But you Bethlehem … but you [fill in your name here] …

Though your day be small and insignificant … though you toil in oblivion … though your life seems spent in a million meaningless tasks. Even so, be assured that God sees you and has reserved something remarkable for you. It just may be hiding in a very small package in the Judean countryside of your life.

Blessings and prayers,

 © 2015, Julie-Allyson Ieron. All rights reserved. For reprint permission, email:

Tuesday, October 13, 2015


Hug darinkita

That I may be encouraged together with you while among you, each of us by the other's faith, both yours and mine. (Romans 1:12 NASB) 

Ya gotta love social media. Any time of day or night you can find a friend ready to chat. And there’s always someone clicking “like” or adding an emoji to your latest whim post—for example, a selfie of you chowing down on a midnight snack raided from the fridge. It’s good fun, often downright hilarious.

We call this connecting, and really it is that. I’ve reconnected with college friends, stayed in touch with colleagues writing in far-flung locales, even “met” new friends who share love for books, music, or ministries I value.

I think the consummate letter writer, the apostle Paul, would’ve loved social media—probably for its immediacy, if not its substantive content.

“Hashtag: #PrayerNeed – being dragged before Caesar; pray now.”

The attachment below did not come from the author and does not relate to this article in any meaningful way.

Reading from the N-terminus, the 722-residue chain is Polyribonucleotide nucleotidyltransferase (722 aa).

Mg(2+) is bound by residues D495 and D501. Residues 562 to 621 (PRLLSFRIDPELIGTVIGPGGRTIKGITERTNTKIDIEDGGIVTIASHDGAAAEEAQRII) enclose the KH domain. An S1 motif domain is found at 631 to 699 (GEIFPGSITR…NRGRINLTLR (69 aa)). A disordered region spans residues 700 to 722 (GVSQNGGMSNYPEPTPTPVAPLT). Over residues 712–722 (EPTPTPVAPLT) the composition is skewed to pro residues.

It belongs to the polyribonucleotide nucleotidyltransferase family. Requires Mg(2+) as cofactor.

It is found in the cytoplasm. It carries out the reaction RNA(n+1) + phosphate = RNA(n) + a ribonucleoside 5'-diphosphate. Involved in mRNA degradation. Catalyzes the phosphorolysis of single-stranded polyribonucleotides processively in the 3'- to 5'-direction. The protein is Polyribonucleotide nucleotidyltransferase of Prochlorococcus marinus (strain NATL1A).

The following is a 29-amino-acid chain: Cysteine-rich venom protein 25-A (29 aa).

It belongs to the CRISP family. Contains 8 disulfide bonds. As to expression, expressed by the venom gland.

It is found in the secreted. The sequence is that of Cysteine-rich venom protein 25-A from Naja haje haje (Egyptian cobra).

“Hashtag: #HouseArrest – could use a cloak; deliver to prison cell.”
“Hashtag: #ReadingList – new scrolls needed; have read everything here.”

Letters (albeit slightly longer than the Twitter character limit) were his way of staying connected through his travels, incarcerations, trials, and tribulations. But, apparently, corresponding wasn’t as satisfying to Paul as face to face contact. So, many times in his letters, he’d write statements like, “I long to come to you,” “I hope to be with you,” “Come, if you can, before winter,” “If the Lord wills, I will see you soon.”

There’s something about a hug, a handshake, a meeting of the eyes in person. According to his letter to the Romans, being together with beloved believers was encouraging—for him and for them. Why? He gave us a clear answer in Romans 1:12: a special measure of faith is transferred only by person-to-person, immediate contact. His faith drew strength from seeing their faith in action—up close. The arrangement was reciprocal—their faith drew strength from seeing his faith in action.

We need each other—yes, in a cyber-world brand of connection, but in one-on-one connection, as well. We need the human sensory contact of touch, to supplement sight and sound. Nothing uplifts us like a friend’s embrace. On a spiritual plane, too, my faith needs yours to grow; and your faith needs mine. I guess God was on point when He observed early in the human story—it’s not good for man (or, we might add, woman) to be alone. Without human contact in the real world, it would indeed be a lonely planet.

Blessings and prayers, 

 © 2015, Julie-Allyson Ieron. All rights reserved. For reprint permission, email: